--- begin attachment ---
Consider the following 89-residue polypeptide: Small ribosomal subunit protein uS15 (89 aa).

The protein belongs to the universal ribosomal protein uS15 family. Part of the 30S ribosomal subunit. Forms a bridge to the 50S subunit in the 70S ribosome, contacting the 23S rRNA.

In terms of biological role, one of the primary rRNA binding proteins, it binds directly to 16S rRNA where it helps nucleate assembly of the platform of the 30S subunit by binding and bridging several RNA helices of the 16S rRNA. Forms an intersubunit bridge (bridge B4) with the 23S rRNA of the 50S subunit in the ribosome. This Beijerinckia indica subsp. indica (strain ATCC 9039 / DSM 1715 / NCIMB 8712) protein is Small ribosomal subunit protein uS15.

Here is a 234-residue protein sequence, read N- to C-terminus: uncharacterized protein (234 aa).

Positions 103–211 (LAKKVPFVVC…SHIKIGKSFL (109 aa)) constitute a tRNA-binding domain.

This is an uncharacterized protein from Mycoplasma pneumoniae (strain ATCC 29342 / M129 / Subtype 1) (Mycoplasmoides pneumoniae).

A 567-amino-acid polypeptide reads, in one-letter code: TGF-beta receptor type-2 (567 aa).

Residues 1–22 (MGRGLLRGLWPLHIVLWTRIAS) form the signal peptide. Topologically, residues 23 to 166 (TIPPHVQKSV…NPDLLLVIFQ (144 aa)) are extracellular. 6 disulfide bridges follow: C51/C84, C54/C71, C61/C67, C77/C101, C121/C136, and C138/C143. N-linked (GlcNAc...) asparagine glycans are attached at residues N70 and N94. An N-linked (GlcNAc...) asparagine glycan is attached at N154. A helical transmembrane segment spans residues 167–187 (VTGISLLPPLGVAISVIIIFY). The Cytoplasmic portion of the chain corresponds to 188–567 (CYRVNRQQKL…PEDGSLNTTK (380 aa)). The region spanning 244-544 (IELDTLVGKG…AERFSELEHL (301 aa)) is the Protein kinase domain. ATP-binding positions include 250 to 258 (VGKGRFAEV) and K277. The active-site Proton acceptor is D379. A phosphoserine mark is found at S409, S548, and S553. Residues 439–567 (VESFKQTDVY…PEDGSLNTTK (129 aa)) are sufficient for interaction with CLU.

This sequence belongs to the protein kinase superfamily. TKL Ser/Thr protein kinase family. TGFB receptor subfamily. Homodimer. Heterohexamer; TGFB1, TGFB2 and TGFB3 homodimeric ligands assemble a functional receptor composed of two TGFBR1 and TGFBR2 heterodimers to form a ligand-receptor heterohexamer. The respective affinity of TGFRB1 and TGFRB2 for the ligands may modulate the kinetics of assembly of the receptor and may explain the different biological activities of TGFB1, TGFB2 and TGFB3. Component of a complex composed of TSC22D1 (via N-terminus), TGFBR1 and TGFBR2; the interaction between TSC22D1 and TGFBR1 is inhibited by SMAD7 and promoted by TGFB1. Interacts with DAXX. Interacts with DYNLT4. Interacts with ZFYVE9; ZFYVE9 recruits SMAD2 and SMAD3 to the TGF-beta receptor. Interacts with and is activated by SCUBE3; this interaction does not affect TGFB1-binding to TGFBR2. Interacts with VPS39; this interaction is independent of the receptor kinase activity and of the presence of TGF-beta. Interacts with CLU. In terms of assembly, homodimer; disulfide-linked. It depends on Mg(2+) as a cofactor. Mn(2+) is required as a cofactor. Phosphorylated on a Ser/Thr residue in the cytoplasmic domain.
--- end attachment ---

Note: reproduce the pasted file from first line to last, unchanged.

Consider the following 89-residue polypeptide: Small ribosomal subunit protein uS15 (89 aa).

The protein belongs to the universal ribosomal protein uS15 family. Part of the 30S ribosomal subunit. Forms a bridge to the 50S subunit in the 70S ribosome, contacting the 23S rRNA.

In terms of biological role, one of the primary rRNA binding proteins, it binds directly to 16S rRNA where it helps nucleate assembly of the platform of the 30S subunit by binding and bridging several RNA helices of the 16S rRNA. Forms an intersubunit bridge (bridge B4) with the 23S rRNA of the 50S subunit in the ribosome. This Beijerinckia indica subsp. indica (strain ATCC 9039 / DSM 1715 / NCIMB 8712) protein is Small ribosomal subunit protein uS15.

Here is a 234-residue protein sequence, read N- to C-terminus: uncharacterized protein (234 aa).

Positions 103–211 (LAKKVPFVVC…SHIKIGKSFL (109 aa)) constitute a tRNA-binding domain.

This is an uncharacterized protein from Mycoplasma pneumoniae (strain ATCC 29342 / M129 / Subtype 1) (Mycoplasmoides pneumoniae).

A 567-amino-acid polypeptide reads, in one-letter code: TGF-beta receptor type-2 (567 aa).

Residues 1–22 (MGRGLLRGLWPLHIVLWTRIAS) form the signal peptide. Topologically, residues 23 to 166 (TIPPHVQKSV…NPDLLLVIFQ (144 aa)) are extracellular. 6 disulfide bridges follow: C51/C84, C54/C71, C61/C67, C77/C101, C121/C136, and C138/C143. N-linked (GlcNAc...) asparagine glycans are attached at residues N70 and N94. An N-linked (GlcNAc...) asparagine glycan is attached at N154. A helical transmembrane segment spans residues 167–187 (VTGISLLPPLGVAISVIIIFY). The Cytoplasmic portion of the chain corresponds to 188–567 (CYRVNRQQKL…PEDGSLNTTK (380 aa)). The region spanning 244-544 (IELDTLVGKG…AERFSELEHL (301 aa)) is the Protein kinase domain. ATP-binding positions include 250 to 258 (VGKGRFAEV) and K277. The active-site Proton acceptor is D379. A phosphoserine mark is found at S409, S548, and S553. Residues 439–567 (VESFKQTDVY…PEDGSLNTTK (129 aa)) are sufficient for interaction with CLU.

This sequence belongs to the protein kinase superfamily. TKL Ser/Thr protein kinase family. TGFB receptor subfamily. Homodimer. Heterohexamer; TGFB1, TGFB2 and TGFB3 homodimeric ligands assemble a functional receptor composed of two TGFBR1 and TGFBR2 heterodimers to form a ligand-receptor heterohexamer. The respective affinity of TGFRB1 and TGFRB2 for the ligands may modulate the kinetics of assembly of the receptor and may explain the different biological activities of TGFB1, TGFB2 and TGFB3. Component of a complex composed of TSC22D1 (via N-terminus), TGFBR1 and TGFBR2; the interaction between TSC22D1 and TGFBR1 is inhibited by SMAD7 and promoted by TGFB1. Interacts with DAXX. Interacts with DYNLT4. Interacts with ZFYVE9; ZFYVE9 recruits SMAD2 and SMAD3 to the TGF-beta receptor. Interacts with and is activated by SCUBE3; this interaction does not affect TGFB1-binding to TGFBR2. Interacts with VPS39; this interaction is independent of the receptor kinase activity and of the presence of TGF-beta. Interacts with CLU. In terms of assembly, homodimer; disulfide-linked. It depends on Mg(2+) as a cofactor. Mn(2+) is required as a cofactor. Phosphorylated on a Ser/Thr residue in the cytoplasmic domain.